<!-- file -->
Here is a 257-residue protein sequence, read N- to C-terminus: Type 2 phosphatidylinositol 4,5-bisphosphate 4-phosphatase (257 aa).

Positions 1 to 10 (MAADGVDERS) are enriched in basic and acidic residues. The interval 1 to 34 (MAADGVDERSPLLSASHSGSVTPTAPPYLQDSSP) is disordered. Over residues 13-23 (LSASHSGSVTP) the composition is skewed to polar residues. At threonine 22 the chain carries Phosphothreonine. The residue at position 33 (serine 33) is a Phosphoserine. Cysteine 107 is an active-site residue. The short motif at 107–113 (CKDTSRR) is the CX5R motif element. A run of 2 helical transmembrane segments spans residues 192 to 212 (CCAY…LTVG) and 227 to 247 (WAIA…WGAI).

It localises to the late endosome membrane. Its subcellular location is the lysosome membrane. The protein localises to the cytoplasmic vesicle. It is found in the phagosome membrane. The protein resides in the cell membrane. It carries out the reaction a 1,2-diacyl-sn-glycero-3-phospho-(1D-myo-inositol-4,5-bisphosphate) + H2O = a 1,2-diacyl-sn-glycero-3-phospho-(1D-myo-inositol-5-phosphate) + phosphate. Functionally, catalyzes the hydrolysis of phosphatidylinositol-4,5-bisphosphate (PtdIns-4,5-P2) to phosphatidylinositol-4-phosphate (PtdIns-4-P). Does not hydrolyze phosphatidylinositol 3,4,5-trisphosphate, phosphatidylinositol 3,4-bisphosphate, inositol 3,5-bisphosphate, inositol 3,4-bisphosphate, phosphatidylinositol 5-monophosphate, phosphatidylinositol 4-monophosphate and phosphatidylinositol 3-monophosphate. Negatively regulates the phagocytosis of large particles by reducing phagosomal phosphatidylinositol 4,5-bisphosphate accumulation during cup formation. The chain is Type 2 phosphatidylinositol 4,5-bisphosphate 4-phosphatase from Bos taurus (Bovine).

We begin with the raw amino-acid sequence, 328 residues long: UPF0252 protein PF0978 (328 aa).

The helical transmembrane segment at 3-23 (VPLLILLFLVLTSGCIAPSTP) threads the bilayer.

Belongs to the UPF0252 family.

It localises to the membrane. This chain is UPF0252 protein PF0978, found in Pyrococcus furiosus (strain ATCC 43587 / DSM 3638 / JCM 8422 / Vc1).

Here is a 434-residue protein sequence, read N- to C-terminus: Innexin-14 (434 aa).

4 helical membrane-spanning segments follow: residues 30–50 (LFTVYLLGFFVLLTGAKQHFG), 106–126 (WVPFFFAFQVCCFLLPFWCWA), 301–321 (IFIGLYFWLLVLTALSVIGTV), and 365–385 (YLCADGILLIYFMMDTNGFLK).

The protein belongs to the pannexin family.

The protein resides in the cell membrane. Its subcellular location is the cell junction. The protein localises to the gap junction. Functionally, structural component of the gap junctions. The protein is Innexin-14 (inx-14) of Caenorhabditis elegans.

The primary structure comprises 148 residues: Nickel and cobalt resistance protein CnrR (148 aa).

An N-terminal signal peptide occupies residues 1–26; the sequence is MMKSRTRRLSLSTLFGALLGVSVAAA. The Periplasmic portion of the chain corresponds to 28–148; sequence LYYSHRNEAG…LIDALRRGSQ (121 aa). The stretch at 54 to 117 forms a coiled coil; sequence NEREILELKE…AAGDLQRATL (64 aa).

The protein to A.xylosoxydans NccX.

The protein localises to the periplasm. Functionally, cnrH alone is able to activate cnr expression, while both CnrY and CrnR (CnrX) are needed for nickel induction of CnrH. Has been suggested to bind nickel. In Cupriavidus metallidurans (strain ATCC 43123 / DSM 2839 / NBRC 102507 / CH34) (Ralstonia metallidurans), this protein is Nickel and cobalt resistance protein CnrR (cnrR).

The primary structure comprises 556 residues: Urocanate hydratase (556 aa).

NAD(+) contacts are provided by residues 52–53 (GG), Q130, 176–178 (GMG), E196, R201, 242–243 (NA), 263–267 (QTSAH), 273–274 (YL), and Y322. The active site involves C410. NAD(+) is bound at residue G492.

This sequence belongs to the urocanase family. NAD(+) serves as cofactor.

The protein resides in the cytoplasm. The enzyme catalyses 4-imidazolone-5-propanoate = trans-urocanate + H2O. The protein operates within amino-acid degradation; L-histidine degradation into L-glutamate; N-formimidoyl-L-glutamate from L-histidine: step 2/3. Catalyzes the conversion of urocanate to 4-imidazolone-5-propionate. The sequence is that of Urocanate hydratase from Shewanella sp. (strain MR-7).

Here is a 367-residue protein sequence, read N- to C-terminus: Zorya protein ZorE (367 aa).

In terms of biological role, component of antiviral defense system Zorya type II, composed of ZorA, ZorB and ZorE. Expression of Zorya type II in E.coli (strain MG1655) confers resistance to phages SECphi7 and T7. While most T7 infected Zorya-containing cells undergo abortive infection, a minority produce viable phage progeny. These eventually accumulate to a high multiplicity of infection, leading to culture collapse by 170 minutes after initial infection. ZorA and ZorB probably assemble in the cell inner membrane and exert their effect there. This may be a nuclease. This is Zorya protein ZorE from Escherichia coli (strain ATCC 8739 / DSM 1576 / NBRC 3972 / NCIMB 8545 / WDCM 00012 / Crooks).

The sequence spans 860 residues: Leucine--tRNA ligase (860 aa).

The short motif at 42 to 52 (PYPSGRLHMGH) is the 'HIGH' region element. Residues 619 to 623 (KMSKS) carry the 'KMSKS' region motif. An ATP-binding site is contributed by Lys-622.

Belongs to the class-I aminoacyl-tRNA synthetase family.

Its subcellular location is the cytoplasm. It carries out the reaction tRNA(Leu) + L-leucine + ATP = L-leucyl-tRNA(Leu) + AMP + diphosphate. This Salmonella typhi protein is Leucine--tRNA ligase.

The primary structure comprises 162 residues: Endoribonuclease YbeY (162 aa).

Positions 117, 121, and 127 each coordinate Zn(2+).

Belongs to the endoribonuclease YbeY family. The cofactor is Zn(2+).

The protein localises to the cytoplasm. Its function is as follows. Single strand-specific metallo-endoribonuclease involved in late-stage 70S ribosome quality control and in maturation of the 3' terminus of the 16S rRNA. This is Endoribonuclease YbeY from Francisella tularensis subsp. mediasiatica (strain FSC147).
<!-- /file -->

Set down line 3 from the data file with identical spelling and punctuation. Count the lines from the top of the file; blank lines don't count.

It localises to the late endosome membrane. Its subcellular location is the lysosome membrane. The protein localises to the cytoplasmic vesicle. It is found in the phagosome membrane. The protein resides in the cell membrane. It carries out the reaction a 1,2-diacyl-sn-glycero-3-phospho-(1D-myo-inositol-4,5-bisphosphate) + H2O = a 1,2-diacyl-sn-glycero-3-phospho-(1D-myo-inositol-5-phosphate) + phosphate. Functionally, catalyzes the hydrolysis of phosphatidylinositol-4,5-bisphosphate (PtdIns-4,5-P2) to phosphatidylinositol-4-phosphate (PtdIns-4-P). Does not hydrolyze phosphatidylinositol 3,4,5-trisphosphate, phosphatidylinositol 3,4-bisphosphate, inositol 3,5-bisphosphate, inositol 3,4-bisphosphate, phosphatidylinositol 5-monophosphate, phosphatidylinositol 4-monophosphate and phosphatidylinositol 3-monophosphate. Negatively regulates the phagocytosis of large particles by reducing phagosomal phosphatidylinositol 4,5-bisphosphate accumulation during cup formation. The chain is Type 2 phosphatidylinositol 4,5-bisphosphate 4-phosphatase from Bos taurus (Bovine).